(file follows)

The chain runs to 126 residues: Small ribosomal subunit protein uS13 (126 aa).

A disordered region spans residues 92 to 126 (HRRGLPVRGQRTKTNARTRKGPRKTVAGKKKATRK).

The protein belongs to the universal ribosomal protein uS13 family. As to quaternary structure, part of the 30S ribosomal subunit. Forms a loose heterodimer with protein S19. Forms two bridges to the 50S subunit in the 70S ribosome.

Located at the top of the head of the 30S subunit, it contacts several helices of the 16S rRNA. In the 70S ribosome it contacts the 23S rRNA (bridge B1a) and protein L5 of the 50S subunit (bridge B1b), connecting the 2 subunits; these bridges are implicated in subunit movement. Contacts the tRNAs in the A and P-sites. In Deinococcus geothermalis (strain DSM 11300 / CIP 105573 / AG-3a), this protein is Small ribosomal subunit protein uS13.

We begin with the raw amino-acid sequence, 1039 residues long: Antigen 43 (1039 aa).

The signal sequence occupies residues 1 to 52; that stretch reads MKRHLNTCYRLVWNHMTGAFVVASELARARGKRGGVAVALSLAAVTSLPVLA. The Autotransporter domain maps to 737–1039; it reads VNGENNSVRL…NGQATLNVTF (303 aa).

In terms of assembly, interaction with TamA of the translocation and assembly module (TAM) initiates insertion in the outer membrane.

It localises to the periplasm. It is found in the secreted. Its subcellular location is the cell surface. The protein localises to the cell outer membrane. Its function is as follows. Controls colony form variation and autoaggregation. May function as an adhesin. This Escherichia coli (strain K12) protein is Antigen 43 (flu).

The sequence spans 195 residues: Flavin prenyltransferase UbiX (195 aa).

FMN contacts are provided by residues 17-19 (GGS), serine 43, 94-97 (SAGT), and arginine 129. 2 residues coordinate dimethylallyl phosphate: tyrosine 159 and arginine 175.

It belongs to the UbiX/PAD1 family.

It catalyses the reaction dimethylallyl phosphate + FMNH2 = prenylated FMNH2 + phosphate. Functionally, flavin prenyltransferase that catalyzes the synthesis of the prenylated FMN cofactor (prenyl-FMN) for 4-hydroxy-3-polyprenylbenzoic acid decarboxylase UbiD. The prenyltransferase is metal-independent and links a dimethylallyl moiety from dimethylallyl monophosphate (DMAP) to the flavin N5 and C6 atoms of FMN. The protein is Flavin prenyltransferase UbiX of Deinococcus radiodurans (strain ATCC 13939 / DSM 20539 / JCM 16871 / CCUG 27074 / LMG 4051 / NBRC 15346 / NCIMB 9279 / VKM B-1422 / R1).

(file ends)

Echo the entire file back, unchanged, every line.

The chain runs to 126 residues: Small ribosomal subunit protein uS13 (126 aa).

A disordered region spans residues 92 to 126 (HRRGLPVRGQRTKTNARTRKGPRKTVAGKKKATRK).

The protein belongs to the universal ribosomal protein uS13 family. As to quaternary structure, part of the 30S ribosomal subunit. Forms a loose heterodimer with protein S19. Forms two bridges to the 50S subunit in the 70S ribosome.

Located at the top of the head of the 30S subunit, it contacts several helices of the 16S rRNA. In the 70S ribosome it contacts the 23S rRNA (bridge B1a) and protein L5 of the 50S subunit (bridge B1b), connecting the 2 subunits; these bridges are implicated in subunit movement. Contacts the tRNAs in the A and P-sites. In Deinococcus geothermalis (strain DSM 11300 / CIP 105573 / AG-3a), this protein is Small ribosomal subunit protein uS13.

We begin with the raw amino-acid sequence, 1039 residues long: Antigen 43 (1039 aa).

The signal sequence occupies residues 1 to 52; that stretch reads MKRHLNTCYRLVWNHMTGAFVVASELARARGKRGGVAVALSLAAVTSLPVLA. The Autotransporter domain maps to 737–1039; it reads VNGENNSVRL…NGQATLNVTF (303 aa).

In terms of assembly, interaction with TamA of the translocation and assembly module (TAM) initiates insertion in the outer membrane.

It localises to the periplasm. It is found in the secreted. Its subcellular location is the cell surface. The protein localises to the cell outer membrane. Its function is as follows. Controls colony form variation and autoaggregation. May function as an adhesin. This Escherichia coli (strain K12) protein is Antigen 43 (flu).

The sequence spans 195 residues: Flavin prenyltransferase UbiX (195 aa).

FMN contacts are provided by residues 17-19 (GGS), serine 43, 94-97 (SAGT), and arginine 129. 2 residues coordinate dimethylallyl phosphate: tyrosine 159 and arginine 175.

It belongs to the UbiX/PAD1 family.

It catalyses the reaction dimethylallyl phosphate + FMNH2 = prenylated FMNH2 + phosphate. Functionally, flavin prenyltransferase that catalyzes the synthesis of the prenylated FMN cofactor (prenyl-FMN) for 4-hydroxy-3-polyprenylbenzoic acid decarboxylase UbiD. The prenyltransferase is metal-independent and links a dimethylallyl moiety from dimethylallyl monophosphate (DMAP) to the flavin N5 and C6 atoms of FMN. The protein is Flavin prenyltransferase UbiX of Deinococcus radiodurans (strain ATCC 13939 / DSM 20539 / JCM 16871 / CCUG 27074 / LMG 4051 / NBRC 15346 / NCIMB 9279 / VKM B-1422 / R1).